Horses in New Jersey are highly regarded. When designating the horse as New Jersey’s state animal in 1977 Governor Bryne said: “The founding fathers of our state thought so highly of the horse that they included it in our state seal.”
In New Jersey, as specified in the Humane Standards, equine rescue operations must provide care “consistent with the “AAEP Care Guidelines for Equine Rescue and Retirement Facilities” or “Equine Rescue and Facility Guidelines, UC Davis.” N.J.A.C. §2:8-3.6.
Both resources provide comprehensive
guidelines to help ensure that horses maintained within equine sanctuaries and rescue farms receive adequate and proper care. The guidelines . . . address all issues related to sanctuary management and operations. They provide information on proper facility design construction and maintenance, suggestions for management and financial organization and instructions on the proper husbandry practices and health care necessary to ensure the successful operations of all types of sanctuary and rescue facilities.
The first section of the UC Davis Guidelines is titled “Operation Business and Financial Plan” emphasizing the importance proper planning and financial support, noting:
The failure rate among animal sanctuaries of all types within the United States is known to be very high, with an average lifespan estimated to be around 3 years and a failure rate in excess of 70% for those facilities that do not own the land being utilized for their operation. Most of these failures can be attributed to one of two causes; the financial collapse of the entity due to poor business planning and/or practices, or the lack of a defined plan of succession for key management personnel.
AAEP’s Guidelines include the following chapters:
Chapter I: Basic Health Management
Chapter II: Nutrition
Chapter III: Basic Hoof Care
Chapter IV: Caring for the Geriatric Horse
Chapter V: Shelter, Stalls & Horse Facilities
Chapter VI: Pastures, Paddocks & Fencing
Chapter VII: Euthanasia
Chapter VIII: The Bottom Line: Welfare of the Horse.
The importance of caring for new horses entering a rescue facility should include a complete physical examination, a method of identification, the establishment of a medical record, proper nutritional assessments and preventive medical care. Special attention to the nutritional needs of previously starving horses is critical, and recommendations include oversight by veterinarians and veterinary nutritionists to ensure that the appropriate type, amount and frequency of feeding is provided.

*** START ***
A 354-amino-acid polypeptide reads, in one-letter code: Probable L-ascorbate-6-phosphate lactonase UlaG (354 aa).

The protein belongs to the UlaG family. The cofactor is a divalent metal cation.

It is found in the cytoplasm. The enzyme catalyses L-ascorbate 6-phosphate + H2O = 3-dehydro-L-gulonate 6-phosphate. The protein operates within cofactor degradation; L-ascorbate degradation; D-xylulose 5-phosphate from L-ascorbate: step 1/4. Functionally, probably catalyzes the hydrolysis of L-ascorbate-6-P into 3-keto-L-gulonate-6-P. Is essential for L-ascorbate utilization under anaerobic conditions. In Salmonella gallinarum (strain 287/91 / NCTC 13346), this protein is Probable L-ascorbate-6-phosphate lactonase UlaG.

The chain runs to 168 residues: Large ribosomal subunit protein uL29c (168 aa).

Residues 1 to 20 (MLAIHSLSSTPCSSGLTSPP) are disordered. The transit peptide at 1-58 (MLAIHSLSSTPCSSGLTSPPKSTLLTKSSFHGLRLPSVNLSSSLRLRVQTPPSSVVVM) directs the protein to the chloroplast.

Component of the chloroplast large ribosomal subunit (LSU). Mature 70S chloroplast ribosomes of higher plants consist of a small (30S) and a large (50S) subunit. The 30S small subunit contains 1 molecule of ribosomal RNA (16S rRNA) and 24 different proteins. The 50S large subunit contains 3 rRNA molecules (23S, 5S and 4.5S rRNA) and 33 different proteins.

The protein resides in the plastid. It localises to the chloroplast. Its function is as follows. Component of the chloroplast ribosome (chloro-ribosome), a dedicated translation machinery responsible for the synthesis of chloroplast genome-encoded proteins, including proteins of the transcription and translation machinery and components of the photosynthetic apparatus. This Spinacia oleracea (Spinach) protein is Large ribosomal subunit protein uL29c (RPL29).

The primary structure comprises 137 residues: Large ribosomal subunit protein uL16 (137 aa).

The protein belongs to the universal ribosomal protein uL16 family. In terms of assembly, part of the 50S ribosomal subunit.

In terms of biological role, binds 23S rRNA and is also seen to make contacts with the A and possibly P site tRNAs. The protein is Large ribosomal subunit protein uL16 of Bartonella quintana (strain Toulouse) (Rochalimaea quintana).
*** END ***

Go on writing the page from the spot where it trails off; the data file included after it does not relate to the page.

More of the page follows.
If horses are provided too much feed too quickly after starvation, death can ensue. According to UC Davis “[t]he ‘refeeding syndrome’ has been reported in horses with abrupt refeeding of concentrated calories causing death in 3 days.”
Despite these requirements, there is no indication that there is sufficient oversight in New Jersey over equine rescue facilities.
The State permits but does not require registration of animal rescue organizations and facilities.
4:19-15.33 Registry of animal rescue organizations, facilities
a. The Department of Health shall establish a registry of animal rescue organizations and their facilities in the State. Any animal rescue organization may voluntarily participate in the registry.
b.The department, pursuant to the “Administrative Procedure Act,” P.L.1968, c.410 (C.52:14B-1 et seq.), may adopt any rules and regulations determined necessary to implement the voluntary registry and coordinate its use with the provisions of P.L.2011, c.142 (C.4:19-15.30 et al.) and section 16 of P.L.1941, c.151 (C.4:19-15.16).
Of the 74 registered rescues as of March 16, 2017, none appear to be equine rescue facilities.
Historically, when large numbers of horses in the state have been the subject of animal cruelty investigations, their care has been improperly supervised.
Recent events reveal that nothing has changed.
It is time that the State, with its depth of talented, experienced equine practitioners, animal scientists and veterinary nutritionists at Rutgers University and Centenary College, and the Certified Livestock Inspectors at the NJDA-Division of Animal Health, take a hard look at the current state of affairs for horses in need of care in the Garden State.